Hypothalamus and Brainstem

by Thad Wilson, PhD

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    00:00 Now, lets move a little bit to some of the higher brain structures.

    00:05 The brain stem and the hypothalamus.

    00:07 Cause this are integratedly involved in the autonomic nervous system response.

    00:13 The brain stem in fact is the major controller for many of the different homeostatic mechanisms that we’ve discussed.

    00:22 The respiratory centers are located in the brain stem.

    00:25 And so this is the spot that we are going to send and receiving information based upon what the chemoreceptors tell us about PO2, PCO2 and hydrogen ions.

    00:36 This are just the rate of breathing, the depth of breathing and controls the respiratory muscles.

    00:44 The cardiovascular system is also in the brainstem.

    00:49 Here is where you have the information from both the sympathetic and parasympathetic nervous systems.

    00:55 Will control things like the rate of the heart and vascular resistance via the blood vessels.

    01:01 Then you have a number of smaller reflex centers.

    01:05 One, can be controlling the bladder. And you have the other ones that control things like vomiting.

    01:10 Other ones that control swallowing. There are number of brain stem reflexes that are controlled at this particular level.

    01:19 The hypothalamus is the other component of the brain that involves a lot of the regulatory features.

    01:26 So let’s go through some of the most important nuclei now.

    01:29 And throughout the course, we will be revisiting this important nuclei as they come up in relation to the organ system involved.

    01:38 Well, the paraventricular nucleus is very important, in that, it releases a couple of posterior pituitary hormones.

    01:46 Oxytocin and anti-diuretic hormone also known as arginine vasopressin.

    01:52 These are important for the things like water balance.

    01:56 The anterior and preoptic areas of the hypothalamus, this is involve for thermoregulation, controlling things like sweating and shivering.

    02:05 Some of our blood vessel control for dilating or constricting the skin.

    02:10 Receives some of the information from our healing cold receptors.

    02:15 The supraoptic nucleus, this is also important for releasing oxytocin, antidiuretic hormone and arginine vasopressin.

    02:27 The suprachiasmatic nuclei, this is really important for controlling our circadian rhythms.

    02:33 We have varying isolations in some of our hormone release base upon of its day or night.

    02:38 And this is an important spot in which this occurs.

    02:42 It is gonna get some feedback from the eyes. And so, it has some photoreceptor input to this specific area.

    02:49 So they did know some of that information about what time and date is.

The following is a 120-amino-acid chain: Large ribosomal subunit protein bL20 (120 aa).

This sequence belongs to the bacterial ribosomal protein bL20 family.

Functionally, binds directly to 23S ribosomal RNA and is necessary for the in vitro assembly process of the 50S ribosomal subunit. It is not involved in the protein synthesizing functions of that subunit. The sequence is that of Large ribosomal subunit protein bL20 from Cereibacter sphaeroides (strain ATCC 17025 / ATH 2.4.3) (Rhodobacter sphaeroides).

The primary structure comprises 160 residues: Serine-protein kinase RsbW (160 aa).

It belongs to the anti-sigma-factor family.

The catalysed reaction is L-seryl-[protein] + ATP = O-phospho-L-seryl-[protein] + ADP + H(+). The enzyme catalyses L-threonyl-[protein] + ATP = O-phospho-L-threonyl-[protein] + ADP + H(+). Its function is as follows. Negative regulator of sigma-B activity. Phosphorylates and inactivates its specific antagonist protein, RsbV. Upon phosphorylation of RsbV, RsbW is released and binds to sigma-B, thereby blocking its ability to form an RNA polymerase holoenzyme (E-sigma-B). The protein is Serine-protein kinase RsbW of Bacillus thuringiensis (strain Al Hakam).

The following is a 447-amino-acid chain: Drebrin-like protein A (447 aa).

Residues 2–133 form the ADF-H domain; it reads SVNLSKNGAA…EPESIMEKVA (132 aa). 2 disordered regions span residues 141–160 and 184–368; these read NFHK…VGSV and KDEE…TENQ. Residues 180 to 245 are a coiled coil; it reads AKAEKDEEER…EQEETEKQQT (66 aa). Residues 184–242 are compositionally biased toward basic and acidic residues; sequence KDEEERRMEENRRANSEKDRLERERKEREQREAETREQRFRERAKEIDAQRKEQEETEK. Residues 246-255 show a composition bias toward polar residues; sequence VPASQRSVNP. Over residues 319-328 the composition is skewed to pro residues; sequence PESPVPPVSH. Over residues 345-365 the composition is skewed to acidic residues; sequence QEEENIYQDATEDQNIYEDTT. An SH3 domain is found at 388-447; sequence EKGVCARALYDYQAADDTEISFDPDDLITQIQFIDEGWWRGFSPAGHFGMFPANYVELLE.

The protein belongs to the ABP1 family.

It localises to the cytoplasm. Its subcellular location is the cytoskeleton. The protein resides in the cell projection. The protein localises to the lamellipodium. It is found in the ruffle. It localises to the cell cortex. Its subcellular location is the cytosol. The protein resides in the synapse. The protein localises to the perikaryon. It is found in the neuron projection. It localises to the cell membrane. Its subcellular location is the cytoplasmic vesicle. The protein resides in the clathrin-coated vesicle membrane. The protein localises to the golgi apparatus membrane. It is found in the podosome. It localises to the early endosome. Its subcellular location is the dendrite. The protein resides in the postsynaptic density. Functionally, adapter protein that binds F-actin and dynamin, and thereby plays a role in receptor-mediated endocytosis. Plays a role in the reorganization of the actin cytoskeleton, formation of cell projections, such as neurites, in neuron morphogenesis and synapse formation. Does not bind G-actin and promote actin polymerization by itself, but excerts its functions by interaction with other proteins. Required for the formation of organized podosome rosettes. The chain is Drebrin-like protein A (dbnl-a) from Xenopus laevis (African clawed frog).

02:53 And if there are some resetting in that inherit clock in the hypothalamus.

    02:59 If we look more now at the lateral hypothalamus, here is where we are going to look at areas that are involves in thirst and hunger.

    03:07 And so, this will control our ability to wanting taking more fluid if we are dehydrated.

    03:13 Also allows us to taking food when we are hungry for our GI Tract.

    03:18 The posterior hypothalamus, this is more involved in relaying signals as well as the mammillary body that helps with some of those visual memories along with the amygdala and couple other structures in that close area.

    03:31 So these are not necessarily the memories that you are think of fond childhood memories.

    03:37 these are more are visceral responses.

    03:40 We also have other pos spots in the hypothalamus that controls specific behaviors.

    03:46 And this will be related to both emotions as well as circadian rhythms.

    03:50 And then finally, the things about when we’re full or some endocrine control of our various hormones in our hypothalamic pituitary access.

    About the Lecture

    The lecture Hypothalamus and Brainstem by Thad Wilson, PhD is from the course Neurophysiology.

    Included Quiz Questions

    1. Suprachiasmatic nucleus
    2. Preoptic nucleus
    3. Periventricular nucleus
    4. Supraoptic nucleus
    1. Lateral nucleus
    2. Preoptic nucleus
    3. Supraoptic nucleus
    4. Mamillary body
    1. Oxytocin
    2. Growth hormone
    3. ACTH
    4. Prolactin
    5. Aldosterone
    1. Lateral area
    2. Anterior hypothalamus
    3. Ventromedial area
    4. Suprachiasmatic nucleus
    5. Posterior hypothalamus

    Author of lecture Hypothalamus and Brainstem

     Thad Wilson, PhD

    Thad Wilson, PhD

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